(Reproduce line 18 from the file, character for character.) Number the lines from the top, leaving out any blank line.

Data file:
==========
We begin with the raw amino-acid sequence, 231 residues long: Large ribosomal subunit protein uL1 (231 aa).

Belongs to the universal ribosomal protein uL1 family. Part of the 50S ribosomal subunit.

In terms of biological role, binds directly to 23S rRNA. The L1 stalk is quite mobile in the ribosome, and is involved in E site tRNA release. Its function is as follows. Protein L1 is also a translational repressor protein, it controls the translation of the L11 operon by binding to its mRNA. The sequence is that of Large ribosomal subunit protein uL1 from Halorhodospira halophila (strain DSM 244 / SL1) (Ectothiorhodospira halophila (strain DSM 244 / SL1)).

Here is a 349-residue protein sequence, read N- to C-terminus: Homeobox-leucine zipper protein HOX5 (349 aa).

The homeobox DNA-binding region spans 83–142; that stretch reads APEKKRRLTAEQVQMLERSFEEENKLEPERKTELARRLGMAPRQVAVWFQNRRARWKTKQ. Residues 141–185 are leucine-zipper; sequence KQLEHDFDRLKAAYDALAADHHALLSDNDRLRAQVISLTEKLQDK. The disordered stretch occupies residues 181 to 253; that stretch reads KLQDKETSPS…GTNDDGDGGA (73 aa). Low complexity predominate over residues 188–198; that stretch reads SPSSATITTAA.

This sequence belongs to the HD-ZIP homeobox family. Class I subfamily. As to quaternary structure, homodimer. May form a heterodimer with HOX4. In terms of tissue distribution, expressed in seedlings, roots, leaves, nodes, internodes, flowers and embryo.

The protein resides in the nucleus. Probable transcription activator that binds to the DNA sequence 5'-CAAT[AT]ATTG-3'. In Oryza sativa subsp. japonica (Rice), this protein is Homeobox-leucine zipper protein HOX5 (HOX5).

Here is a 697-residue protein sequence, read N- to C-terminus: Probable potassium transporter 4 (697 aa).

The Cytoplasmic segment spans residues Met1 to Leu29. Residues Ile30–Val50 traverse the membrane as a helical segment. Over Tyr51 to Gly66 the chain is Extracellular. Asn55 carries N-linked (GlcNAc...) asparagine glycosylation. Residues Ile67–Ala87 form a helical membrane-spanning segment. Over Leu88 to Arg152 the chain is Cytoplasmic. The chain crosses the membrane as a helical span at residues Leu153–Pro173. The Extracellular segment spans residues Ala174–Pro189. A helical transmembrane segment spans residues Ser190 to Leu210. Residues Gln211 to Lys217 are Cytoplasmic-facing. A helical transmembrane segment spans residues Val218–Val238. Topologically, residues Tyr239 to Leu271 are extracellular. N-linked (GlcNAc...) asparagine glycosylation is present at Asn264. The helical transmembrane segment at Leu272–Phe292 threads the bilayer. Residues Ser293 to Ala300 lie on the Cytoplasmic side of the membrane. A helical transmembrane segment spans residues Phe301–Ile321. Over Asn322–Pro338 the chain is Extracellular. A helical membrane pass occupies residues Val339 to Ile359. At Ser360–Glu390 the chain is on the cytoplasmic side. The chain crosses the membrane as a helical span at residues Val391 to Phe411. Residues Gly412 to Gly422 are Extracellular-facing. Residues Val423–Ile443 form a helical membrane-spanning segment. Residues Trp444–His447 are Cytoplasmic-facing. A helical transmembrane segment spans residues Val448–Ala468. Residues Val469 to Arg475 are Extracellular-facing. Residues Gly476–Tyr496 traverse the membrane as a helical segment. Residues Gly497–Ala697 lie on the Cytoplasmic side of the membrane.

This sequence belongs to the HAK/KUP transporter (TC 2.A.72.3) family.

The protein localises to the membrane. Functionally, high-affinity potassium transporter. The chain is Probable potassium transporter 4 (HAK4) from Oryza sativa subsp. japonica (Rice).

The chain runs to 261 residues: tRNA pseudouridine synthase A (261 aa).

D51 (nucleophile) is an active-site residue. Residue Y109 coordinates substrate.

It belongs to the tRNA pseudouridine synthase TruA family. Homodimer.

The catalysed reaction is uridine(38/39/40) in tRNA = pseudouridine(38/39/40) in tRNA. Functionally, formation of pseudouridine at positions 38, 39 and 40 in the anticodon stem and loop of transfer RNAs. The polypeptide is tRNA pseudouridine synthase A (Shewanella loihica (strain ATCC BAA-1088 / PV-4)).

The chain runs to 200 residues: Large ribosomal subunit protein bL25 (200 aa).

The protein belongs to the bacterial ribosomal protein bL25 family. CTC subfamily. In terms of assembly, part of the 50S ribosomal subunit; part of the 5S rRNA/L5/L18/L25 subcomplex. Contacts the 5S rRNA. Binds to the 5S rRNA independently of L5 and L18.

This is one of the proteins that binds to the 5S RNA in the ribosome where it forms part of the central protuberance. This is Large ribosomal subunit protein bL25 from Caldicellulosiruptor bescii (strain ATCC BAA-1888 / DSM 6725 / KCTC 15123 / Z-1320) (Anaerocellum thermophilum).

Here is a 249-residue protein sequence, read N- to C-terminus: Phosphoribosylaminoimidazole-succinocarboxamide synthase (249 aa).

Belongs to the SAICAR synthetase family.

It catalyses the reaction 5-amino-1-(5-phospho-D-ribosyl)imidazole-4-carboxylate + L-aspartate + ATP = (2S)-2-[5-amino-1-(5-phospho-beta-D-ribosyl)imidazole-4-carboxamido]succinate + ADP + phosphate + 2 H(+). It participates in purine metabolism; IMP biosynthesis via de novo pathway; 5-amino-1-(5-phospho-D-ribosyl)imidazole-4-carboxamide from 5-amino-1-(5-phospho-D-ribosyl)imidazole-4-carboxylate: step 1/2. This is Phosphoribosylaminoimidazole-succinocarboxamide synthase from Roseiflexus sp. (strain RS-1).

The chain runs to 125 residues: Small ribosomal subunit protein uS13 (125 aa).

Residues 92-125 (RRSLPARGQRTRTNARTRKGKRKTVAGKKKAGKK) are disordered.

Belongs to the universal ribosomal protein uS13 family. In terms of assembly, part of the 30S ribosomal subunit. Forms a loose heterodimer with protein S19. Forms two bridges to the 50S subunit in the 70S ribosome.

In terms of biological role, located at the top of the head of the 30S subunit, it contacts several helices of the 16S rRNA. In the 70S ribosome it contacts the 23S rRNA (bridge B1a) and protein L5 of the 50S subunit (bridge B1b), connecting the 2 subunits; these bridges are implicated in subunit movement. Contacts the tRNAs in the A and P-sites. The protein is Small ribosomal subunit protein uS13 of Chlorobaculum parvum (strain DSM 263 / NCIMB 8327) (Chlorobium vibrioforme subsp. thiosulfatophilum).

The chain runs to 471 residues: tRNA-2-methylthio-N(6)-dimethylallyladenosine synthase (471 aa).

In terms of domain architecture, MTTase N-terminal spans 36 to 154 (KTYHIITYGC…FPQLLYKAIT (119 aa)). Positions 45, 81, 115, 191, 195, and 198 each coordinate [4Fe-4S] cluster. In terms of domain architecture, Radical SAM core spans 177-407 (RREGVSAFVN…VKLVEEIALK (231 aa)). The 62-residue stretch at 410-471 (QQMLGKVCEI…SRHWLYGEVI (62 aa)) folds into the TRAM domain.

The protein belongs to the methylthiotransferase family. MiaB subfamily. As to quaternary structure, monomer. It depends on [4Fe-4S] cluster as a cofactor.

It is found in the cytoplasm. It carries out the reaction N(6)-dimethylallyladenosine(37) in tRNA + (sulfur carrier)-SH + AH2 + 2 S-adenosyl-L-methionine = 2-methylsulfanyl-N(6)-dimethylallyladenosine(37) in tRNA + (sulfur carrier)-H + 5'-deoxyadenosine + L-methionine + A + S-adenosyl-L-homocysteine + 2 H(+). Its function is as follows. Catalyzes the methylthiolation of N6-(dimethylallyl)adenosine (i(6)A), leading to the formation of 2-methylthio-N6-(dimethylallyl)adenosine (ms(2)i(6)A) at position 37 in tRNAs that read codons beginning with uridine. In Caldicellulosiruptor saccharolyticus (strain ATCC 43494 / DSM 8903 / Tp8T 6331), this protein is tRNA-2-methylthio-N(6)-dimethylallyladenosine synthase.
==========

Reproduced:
This is one of the proteins that binds to the 5S RNA in the ribosome where it forms part of the central protuberance. This is Large ribosomal subunit protein bL25 from Caldicellulosiruptor bescii (strain ATCC BAA-1888 / DSM 6725 / KCTC 15123 / Z-1320) (Anaerocellum thermophilum).